As Jon Stewart signed off as host of The Daily Show last week, media coverage of his departure made frequent reference to the “Moment of Zen” that closed out the show. Rolling Stone ran the story “Jon Stewart’s Final ‘Daily Show’: Our Moment of Zen,” the Huffington Post went with “Jon Stewart’s Final ‘Daily Show’ Was Your Ultimate Moment of Zen,” and Grantland used “Moment of Zen: Jon Stewart’s Perfect Goodbye.” Comedy Central included the phrase in the full-page ad they bought in the Sunday Times before Stewart’s final show:
As even casual viewers of The Daily Show know, the “Moment of Zen” is a brief, often absurd episode that concludes the show. It has been a recurring segment since the Craig Kilborn era (1996-98), as seen in this video of Saddam Hussein swimming from his penultimate episode:
Stewart-era Moments of Zen were similar, and often depicted political figures and celebrities doing and saying ridiculous things. This montage of moments from March, 2013 includes Megyn Kelly’s befuddlement with the word “sequester,” Joe Biden repeating “Buy a shotgun!” and the actress Piper Perabo responding to fitness guru Richard Simmons’s hijinks on Access Hollywood.
The “Moment of Zen” has become one of the most widespread references to Zen in contemporary American pop culture, but as always I’m interested in the question, “Why Zen?” According to a blog post from 2012, Daily Show writer Paul Mercurio explained in a podcast that the Moment of Zen was inspired by CBS Sunday Morning’s “Moment in Nature,” a brief clip of animals or landscape without voiceovers or other audiovisual additions. This morning’s clip featured wildflowers:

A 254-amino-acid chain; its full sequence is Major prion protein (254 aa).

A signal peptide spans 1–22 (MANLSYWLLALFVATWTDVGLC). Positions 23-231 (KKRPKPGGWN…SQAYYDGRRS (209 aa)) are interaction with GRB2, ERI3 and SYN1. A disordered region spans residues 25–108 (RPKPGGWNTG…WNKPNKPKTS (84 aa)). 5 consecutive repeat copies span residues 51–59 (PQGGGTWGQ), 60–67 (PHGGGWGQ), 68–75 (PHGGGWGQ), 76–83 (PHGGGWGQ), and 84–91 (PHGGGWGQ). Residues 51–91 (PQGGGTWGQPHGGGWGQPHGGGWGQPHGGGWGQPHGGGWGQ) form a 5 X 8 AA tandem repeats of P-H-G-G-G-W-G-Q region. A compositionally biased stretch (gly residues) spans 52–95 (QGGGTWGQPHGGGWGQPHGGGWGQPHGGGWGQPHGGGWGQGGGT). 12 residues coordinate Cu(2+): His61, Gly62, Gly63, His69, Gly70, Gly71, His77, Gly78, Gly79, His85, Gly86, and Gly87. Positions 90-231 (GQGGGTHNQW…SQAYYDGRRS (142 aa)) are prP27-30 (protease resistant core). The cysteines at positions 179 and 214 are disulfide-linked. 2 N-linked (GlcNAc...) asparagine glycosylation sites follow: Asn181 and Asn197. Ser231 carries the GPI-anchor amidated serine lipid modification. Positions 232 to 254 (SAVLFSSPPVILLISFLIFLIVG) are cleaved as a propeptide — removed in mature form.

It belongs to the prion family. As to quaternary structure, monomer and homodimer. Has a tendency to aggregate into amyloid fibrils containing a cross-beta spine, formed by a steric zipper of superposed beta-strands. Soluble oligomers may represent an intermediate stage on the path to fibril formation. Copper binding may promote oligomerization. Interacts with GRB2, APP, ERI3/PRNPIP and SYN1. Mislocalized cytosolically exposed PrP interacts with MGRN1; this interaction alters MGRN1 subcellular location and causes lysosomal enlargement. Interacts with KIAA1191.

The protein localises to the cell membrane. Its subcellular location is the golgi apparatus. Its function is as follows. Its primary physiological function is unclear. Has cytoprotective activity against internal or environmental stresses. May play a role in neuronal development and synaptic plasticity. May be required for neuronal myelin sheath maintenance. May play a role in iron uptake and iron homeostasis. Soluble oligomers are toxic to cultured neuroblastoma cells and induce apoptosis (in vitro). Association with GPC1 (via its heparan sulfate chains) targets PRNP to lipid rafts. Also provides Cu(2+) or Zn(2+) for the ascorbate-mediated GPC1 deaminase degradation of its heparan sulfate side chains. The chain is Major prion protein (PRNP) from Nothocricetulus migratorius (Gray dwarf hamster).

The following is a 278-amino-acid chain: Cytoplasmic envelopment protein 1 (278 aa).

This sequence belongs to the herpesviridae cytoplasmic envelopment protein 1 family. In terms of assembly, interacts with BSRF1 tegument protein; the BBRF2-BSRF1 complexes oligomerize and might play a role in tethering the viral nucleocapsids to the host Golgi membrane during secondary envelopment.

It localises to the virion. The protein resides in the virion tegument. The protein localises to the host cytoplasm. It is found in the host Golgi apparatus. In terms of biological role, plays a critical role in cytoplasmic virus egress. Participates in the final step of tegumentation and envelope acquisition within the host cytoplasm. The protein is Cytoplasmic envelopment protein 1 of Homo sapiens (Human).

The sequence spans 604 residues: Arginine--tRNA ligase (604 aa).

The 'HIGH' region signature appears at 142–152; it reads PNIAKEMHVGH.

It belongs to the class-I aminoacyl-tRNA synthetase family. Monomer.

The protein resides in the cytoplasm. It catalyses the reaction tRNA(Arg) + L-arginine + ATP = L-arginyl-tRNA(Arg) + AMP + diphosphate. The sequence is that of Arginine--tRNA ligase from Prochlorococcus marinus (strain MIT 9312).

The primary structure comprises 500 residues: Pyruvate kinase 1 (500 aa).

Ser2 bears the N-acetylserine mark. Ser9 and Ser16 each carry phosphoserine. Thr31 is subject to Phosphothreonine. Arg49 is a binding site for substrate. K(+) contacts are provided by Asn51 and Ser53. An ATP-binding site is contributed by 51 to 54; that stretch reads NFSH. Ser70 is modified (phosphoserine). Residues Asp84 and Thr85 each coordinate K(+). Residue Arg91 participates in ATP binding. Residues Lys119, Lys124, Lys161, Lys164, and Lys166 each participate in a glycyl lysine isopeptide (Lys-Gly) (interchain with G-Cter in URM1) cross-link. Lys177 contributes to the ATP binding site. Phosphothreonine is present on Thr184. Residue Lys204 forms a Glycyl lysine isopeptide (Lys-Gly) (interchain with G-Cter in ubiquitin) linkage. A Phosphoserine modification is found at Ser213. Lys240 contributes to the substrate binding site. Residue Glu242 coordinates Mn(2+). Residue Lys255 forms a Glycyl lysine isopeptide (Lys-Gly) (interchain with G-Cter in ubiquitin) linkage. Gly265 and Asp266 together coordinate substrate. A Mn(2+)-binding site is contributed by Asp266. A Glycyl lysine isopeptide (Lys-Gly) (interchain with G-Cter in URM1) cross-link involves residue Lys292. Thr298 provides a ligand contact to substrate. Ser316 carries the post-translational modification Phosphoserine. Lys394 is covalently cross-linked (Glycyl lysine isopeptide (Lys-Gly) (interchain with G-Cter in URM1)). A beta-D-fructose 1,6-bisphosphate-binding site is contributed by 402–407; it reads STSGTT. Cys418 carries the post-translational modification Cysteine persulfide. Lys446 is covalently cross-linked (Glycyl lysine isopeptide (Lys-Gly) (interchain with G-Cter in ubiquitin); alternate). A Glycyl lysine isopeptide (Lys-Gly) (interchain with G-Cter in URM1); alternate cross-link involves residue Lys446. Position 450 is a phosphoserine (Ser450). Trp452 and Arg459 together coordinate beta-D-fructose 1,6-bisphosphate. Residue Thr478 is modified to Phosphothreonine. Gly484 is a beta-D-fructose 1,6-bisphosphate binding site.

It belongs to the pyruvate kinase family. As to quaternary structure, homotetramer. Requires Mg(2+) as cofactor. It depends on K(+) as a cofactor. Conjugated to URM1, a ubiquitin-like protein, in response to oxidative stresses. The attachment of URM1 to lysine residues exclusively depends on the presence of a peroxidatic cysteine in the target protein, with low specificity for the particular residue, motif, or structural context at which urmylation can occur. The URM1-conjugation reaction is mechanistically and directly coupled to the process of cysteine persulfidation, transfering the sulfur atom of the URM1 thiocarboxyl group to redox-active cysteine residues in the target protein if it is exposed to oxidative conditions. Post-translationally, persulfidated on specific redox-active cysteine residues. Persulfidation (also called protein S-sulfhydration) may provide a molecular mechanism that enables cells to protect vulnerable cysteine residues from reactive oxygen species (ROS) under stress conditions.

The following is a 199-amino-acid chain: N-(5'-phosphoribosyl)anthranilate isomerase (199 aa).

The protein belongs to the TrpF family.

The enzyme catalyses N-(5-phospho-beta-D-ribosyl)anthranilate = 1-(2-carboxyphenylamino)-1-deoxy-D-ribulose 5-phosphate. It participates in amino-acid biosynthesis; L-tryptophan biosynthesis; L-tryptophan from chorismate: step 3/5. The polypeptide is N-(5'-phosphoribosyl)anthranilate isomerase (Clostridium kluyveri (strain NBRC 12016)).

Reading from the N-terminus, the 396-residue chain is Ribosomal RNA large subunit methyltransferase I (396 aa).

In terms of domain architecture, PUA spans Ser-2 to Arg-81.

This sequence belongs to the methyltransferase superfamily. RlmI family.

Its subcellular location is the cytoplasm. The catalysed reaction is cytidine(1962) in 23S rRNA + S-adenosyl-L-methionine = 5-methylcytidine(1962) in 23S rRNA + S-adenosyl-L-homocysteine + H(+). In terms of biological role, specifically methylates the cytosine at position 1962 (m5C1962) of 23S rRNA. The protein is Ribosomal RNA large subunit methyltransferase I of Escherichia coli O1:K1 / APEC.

The Daily Show‘s Moment of Zen thus began as an ironic, basic cable twist on an old network standby: with all of Zen’s connotations of calm, nature, and contemplation, a “Moment of Zen” should look like a “Moment in Nature,” right? Yet this is not just a simple snarky inversion. The Daily Show‘s Moments of Zen also appeal to an image of Zen that many of its viewers would probably know. Our old friend D.T. Suzuki was very influential in presenting Zen as a kind of pure experience that transcended logic and rationality. He found support for this image in kōans and legends about Zen masters’ behavior in which they utter apparent non sequiturs and do things like cut cats in two. Along these lines, the “Moment of Zen” is Zen because it doesn’t make sense, thereby turning a pundit’s in(s)ane ramblings into the inscrutable speech of a true Zen master, and vice versa. At the same time, Jon Stewart’s Daily Show often used its “Moments of Zen” to critique the vapidity of political discourse, celebrity culture, and 24-hour news channels. We could read Moments of Zen as ironically highlighting the gulf between a “real” Zen master and, say, Donald Trump.
Like other such uses of Zen, The Daily Show‘s “Moments of Zen” inflate the term: if anything can be a Moment of Zen, Zen loses its religious and historical specificity. Even if most people who knew about this segment didn’t consciously link it to Zen Buddhism, the “Moment of Zen” still draws on viewers’ existing associations with Zen and forges new ones. In this case, the meanings Zen takes on might be more politically engaged than with most Zen commodities.